A strong retail market in store this year for most Midwest markets

Seasons Kosher Supermarket will open its first Midwest location in the Cleveland market this year.

by Dan Rafter

Retailers across the country certainly face challenges today. But in the majority of major Midwest cities, the retail sector is actually seeing lower vacancies and higher rents.

Credit the rise of specialty retailers, discount stores, fast-casual restaurants and entertainment centers. While large, brand-name department stores are struggling, these niche retailers are thriving.

Marcus & Millichap recently released several retail market overviews for cities across the Midwest. For the most part, the reports contained good news, though each of the cities that Marcus & Millichap surveyed face its own retail challenges.

The company’s Kansas City, Missouri, report is a good example. According to Marcus & Millichap, the retail vacancy rate here should fall for the eighth straight year, dropping by 30 basis points throughout 2017. At the same time, Marcus & Millichap predicts that retail rents will rise 2.2 percent to an average of $12.19 a square foot this year.

The news is good in Columbus, Ohio, too. Marcus says that companies such as Ikea, Amazon and Kroger are expanding in this market. This makes up for the exits of other national retailers such as Macy’s, Sears and The Limited.

The retail vacancy rate in the Columbus market is expected to fall to its lowest point in 10 years, according to Marcus & Millichap’s forecast, and should end 2017 at 4.4 percent. Rents are expected to increase 2.5 percent during the year to an average of $12.33 a square foot. That follows a 2016 in which retail rents here jumped 4.6 percent.

Also in Ohio, Cleveland is expected to see a strong year for retail, too. Old Chicago Pizza and Taproom recently announced plans to open three to five new restaurants in the metropolitan Cleveland area, while Seasons Kosher Supermarket will open its first Midwest location in the Cleveland suburb of South Euclid this year. That store will be a key part of the 100,000-square-foot expansion of Oakwood Commons retail center.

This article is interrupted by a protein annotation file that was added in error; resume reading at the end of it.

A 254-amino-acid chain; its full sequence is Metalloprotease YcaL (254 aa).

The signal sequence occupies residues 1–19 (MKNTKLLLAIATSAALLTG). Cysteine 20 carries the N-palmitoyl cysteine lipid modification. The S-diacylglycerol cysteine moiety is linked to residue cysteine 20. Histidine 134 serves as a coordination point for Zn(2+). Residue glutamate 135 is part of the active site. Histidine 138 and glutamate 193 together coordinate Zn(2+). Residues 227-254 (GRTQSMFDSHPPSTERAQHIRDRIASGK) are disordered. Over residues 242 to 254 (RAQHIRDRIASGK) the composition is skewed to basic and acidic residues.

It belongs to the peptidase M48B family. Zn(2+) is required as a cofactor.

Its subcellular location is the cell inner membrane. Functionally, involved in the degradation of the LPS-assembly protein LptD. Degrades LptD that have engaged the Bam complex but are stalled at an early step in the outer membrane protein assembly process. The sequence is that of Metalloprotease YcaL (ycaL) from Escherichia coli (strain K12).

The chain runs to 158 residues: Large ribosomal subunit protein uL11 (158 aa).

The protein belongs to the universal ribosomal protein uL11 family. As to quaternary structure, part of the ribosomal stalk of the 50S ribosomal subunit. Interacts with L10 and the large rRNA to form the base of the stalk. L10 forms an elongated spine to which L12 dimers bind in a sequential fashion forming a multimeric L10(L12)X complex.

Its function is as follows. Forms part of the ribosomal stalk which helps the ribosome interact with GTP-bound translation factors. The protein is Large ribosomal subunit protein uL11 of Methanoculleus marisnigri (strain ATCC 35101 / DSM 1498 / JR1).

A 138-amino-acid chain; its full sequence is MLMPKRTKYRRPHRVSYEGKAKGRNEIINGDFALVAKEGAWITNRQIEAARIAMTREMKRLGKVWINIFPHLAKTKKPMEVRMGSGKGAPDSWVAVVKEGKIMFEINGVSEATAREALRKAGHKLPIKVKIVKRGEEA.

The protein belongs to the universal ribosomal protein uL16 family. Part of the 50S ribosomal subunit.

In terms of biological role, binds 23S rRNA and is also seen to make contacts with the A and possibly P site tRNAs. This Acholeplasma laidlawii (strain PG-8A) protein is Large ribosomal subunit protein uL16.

Marcus & Millichap predicts that retail vacancies in Cleveland wil fall 40 basis points this year to 6.5 percent, thanks to the absorption of 1.1 million square feet in the market. Rents are expected to rise 1 percent to $10.65 a square foot. This is welcome news. In 2016, retail rents fell 2.5 percent in the Cleveland market.

Retail construction is slowing in some markets, including St. Louis. Marcus & Millichap said that a 270,000-square-foot retail center in the suburb of Saint Peters will account for half of all retail delivery volume this year in the St. Louis market.

This means that vacancies here will fall throughout 2017, with Marcus & Millichap predicting that this rate will drop to 6.2 percent by the time the year ends. The company says that retail rents will jump 1.6 percent in 2017 to an average of $12.65 a square foot.

In Indianapolis, the big news is that the market in 2017 will see its first Ikea store. The furniture giant is opening in nearby Fishers this year, something that is already encouraging other retailers to open new shops in this suburb.

Marcus & Millichap predicts that the retail vacancy rate in Indianapolis will fall 20 basis points in 2017 to a 10-year low of 5 percent. Retail rents should rise 1.3 percent to an average of $13.43 a square foot.

This entry was posted in Chicago Commercial Real Estate, Cleveland commercial real estate, Columbus real estate, Indiana commercial real estate, Indianapolis commercial real estate, Kansas City commercial real estate, Kansas Commercial real estate, Missouri commercial real estate, Ohio commercial real estate, retail, St. Louis real estate and tagged , , , , , , , , , . Bookmark the permalink.

Leave a Reply

Fill in your details below or click an icon to log in:

WordPress.com Logo

You are commenting using your WordPress.com account. Log Out /  Change )

Google+ photo

You are commenting using your Google+ account. Log Out /  Change )

Twitter picture

You are commenting using your Twitter account. Log Out /  Change )

Facebook photo

You are commenting using your Facebook account. Log Out /  Change )

Connecting to %s